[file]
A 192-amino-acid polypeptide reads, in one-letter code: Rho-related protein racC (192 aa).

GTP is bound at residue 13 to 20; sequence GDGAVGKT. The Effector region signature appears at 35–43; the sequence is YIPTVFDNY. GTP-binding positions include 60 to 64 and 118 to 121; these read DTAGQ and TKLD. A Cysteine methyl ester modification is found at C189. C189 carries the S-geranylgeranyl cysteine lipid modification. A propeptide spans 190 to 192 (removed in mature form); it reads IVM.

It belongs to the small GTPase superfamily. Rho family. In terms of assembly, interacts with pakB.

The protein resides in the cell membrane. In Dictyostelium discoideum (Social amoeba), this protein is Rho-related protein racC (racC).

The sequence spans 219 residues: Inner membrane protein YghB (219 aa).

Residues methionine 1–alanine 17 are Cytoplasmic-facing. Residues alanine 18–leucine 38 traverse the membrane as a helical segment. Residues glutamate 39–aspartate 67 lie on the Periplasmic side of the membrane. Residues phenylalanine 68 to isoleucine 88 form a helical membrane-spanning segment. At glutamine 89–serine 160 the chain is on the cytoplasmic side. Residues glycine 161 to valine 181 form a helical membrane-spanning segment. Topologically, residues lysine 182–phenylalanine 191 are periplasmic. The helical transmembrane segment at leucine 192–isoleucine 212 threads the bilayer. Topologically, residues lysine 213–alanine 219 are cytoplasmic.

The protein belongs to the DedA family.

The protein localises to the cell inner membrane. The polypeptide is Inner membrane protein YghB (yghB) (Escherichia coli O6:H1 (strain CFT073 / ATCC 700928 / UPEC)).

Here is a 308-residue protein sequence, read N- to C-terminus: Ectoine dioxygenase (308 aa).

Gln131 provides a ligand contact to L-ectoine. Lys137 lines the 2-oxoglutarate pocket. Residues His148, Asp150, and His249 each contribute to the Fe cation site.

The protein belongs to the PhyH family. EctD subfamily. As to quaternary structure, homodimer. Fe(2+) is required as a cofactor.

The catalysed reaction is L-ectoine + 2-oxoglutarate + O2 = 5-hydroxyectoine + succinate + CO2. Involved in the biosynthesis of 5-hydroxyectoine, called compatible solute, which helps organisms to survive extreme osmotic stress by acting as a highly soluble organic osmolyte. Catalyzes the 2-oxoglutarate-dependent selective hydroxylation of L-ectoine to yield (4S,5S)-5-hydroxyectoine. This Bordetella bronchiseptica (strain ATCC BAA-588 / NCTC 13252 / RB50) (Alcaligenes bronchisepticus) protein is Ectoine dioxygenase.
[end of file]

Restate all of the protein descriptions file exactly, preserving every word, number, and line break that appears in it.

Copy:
A 192-amino-acid polypeptide reads, in one-letter code: Rho-related protein racC (192 aa).

GTP is bound at residue 13 to 20; sequence GDGAVGKT. The Effector region signature appears at 35–43; the sequence is YIPTVFDNY. GTP-binding positions include 60 to 64 and 118 to 121; these read DTAGQ and TKLD. A Cysteine methyl ester modification is found at C189. C189 carries the S-geranylgeranyl cysteine lipid modification. A propeptide spans 190 to 192 (removed in mature form); it reads IVM.

It belongs to the small GTPase superfamily. Rho family. In terms of assembly, interacts with pakB.

The protein resides in the cell membrane. In Dictyostelium discoideum (Social amoeba), this protein is Rho-related protein racC (racC).

The sequence spans 219 residues: Inner membrane protein YghB (219 aa).

Residues methionine 1–alanine 17 are Cytoplasmic-facing. Residues alanine 18–leucine 38 traverse the membrane as a helical segment. Residues glutamate 39–aspartate 67 lie on the Periplasmic side of the membrane. Residues phenylalanine 68 to isoleucine 88 form a helical membrane-spanning segment. At glutamine 89–serine 160 the chain is on the cytoplasmic side. Residues glycine 161 to valine 181 form a helical membrane-spanning segment. Topologically, residues lysine 182–phenylalanine 191 are periplasmic. The helical transmembrane segment at leucine 192–isoleucine 212 threads the bilayer. Topologically, residues lysine 213–alanine 219 are cytoplasmic.

The protein belongs to the DedA family.

The protein localises to the cell inner membrane. The polypeptide is Inner membrane protein YghB (yghB) (Escherichia coli O6:H1 (strain CFT073 / ATCC 700928 / UPEC)).

Here is a 308-residue protein sequence, read N- to C-terminus: Ectoine dioxygenase (308 aa).

Gln131 provides a ligand contact to L-ectoine. Lys137 lines the 2-oxoglutarate pocket. Residues His148, Asp150, and His249 each contribute to the Fe cation site.

The protein belongs to the PhyH family. EctD subfamily. As to quaternary structure, homodimer. Fe(2+) is required as a cofactor.

The catalysed reaction is L-ectoine + 2-oxoglutarate + O2 = 5-hydroxyectoine + succinate + CO2. Involved in the biosynthesis of 5-hydroxyectoine, called compatible solute, which helps organisms to survive extreme osmotic stress by acting as a highly soluble organic osmolyte. Catalyzes the 2-oxoglutarate-dependent selective hydroxylation of L-ectoine to yield (4S,5S)-5-hydroxyectoine. This Bordetella bronchiseptica (strain ATCC BAA-588 / NCTC 13252 / RB50) (Alcaligenes bronchisepticus) protein is Ectoine dioxygenase.